You can use M18 XC battery packs in the new heaviest duty cordless tools. We talked a little about performance, but the bottom line is that you can use other battery packs together with the current breed of High Output M18 Fuel tools.
I saw it with my own 2 eyes. We paired several of the new M18 Fuel tools with both battery types, and there were few perceivable differences…
Tool performance will depend on the application, but you CAN use a non-High Output battery packs in the new breed of highest performance tools.
I cannot even begin to think about the potential this brings. Milwaukee is keeping other battery form factor options on the table, but for M18 High Output, this is just the start.
They made a VERY compelling case for the new M18 High Output battery packs, and the new Fuel brushless power tools designed to take advantage of their superior power delivery ceiling.
Am I correct in thinking that if I bought one of the new tools (for example the jig or chainsaws) bare, they’d work with existing 5.0 Ah batteries with a shorter runtime? Or the 12 Ah batteries would last forever on a Drill/Driver?
If there’s no compatibility issues whatsoever m18 seems, to me, to edge other manufacturers offerings.
I guess we’ll have to wait for some reviews of these tools - hopefully each review has a section on downsides of old battery packs.
You’ll definitely have a shorter runtime. You might also experience a loss of power with the tools designed for the High Output batteries.
Even if you use a 9.0Ah battery in a tool that has been designed for a High Output battery it’s possible that you might get better performance with the HD6.0 battery. I’m not sure of the specs, but there are additional improvements to the batteries besides the cell size that might make a difference.
So in your example the D-handle and barrel jigsaws should work fine with any battery (although the larger batteries will block the dust port on the barrel grip), but the chainsaw is going to see a performance boost with the HD12.0 battery and possibly even the HD6.0.
The last thing is if you think the 9.0 is large on an impact wrench, wait til you see one with the HD12.0.
You can definitely tell the performance difference between the 5.0 and the HD12.0 on the table saw. Check out the video below:
I’m just guessing - but it seems like there might be a few factors involved in how an old tool will perform on the new batteries and how an old tool might perform with the new batteries.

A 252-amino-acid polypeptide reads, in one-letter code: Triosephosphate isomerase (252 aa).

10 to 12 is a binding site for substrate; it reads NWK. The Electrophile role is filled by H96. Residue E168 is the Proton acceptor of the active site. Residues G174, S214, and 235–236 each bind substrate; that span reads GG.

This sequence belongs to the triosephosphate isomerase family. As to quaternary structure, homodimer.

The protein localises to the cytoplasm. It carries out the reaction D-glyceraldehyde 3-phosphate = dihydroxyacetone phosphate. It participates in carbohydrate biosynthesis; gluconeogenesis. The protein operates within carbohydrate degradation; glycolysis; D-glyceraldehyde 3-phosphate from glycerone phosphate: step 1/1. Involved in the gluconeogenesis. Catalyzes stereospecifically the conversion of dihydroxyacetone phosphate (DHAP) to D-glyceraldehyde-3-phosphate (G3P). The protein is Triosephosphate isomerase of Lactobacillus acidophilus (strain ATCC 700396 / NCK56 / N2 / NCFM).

You asked: “Or the 12 Ah batteries would last forever on a Drill/Driver?” I guess that might true if you change “forever” to something less expansive. But the pertinent question might be: will your wrist and arm last long enough to get the job done using a drill with a 12Ah battery attached? The 12Ah battery would seem better suited to tools like a table saw that you don’t need to support with your muscles.
Regarding using an older 4 or 5Ah battery in one of the high demand tools - I wonder if there will be issues about delivery rate and/or thermal cutout - beyond just what number of Ah the battery can deliver. I think that the new 6.0Ah batteries have been designed to deliver power at a faster rate - so maybe some of the new tools have been also designed to draw current at this faster rate. If that’s the case - one might think that performance of those tools would be degraded using an older battery. I think it was also said that the new battery cells run cooler - so will an old battery tend to overheat and be shut down in a high-draw tool?
I missed the HD6.0. Maybe on balance that’s the best for most DIY/Weekend Warrior types - I rarely even fully run down my Bosch 2.0Ahs. Hadn’t given much thought to the size aspect; a 12 on an impact would be comical!
That table saw video is a good indicator. Probably wouldn’t ever justify a cordless version of that, but maybe someday I’ll pull the trigger on a chainsaw (or a lawnmower after NPS '19?).
I would imagine there’s some circuitry in the new batteries that only delivers the higher rate if the tool “asks for it” much like quick charge on modern smartphones. Elsewhere they’d just deliver at the “standard” M18 rate. Thermal throttling/cutoff might factor into it though.
I guess we’ll have to wait for some hands on reviews to know for sure.
Actually, there is a gap at the base of the battery allowing for a slightly larger pack.
The performance for high draw tools is impressive. That table saw rips through the 2x. Same with the chainsaw with what appears to be a 12” log. And the weight would probably still be lighter than a gas model with similar power (my shoulder still hurts from lugging a Stihl around for half an hour the other day).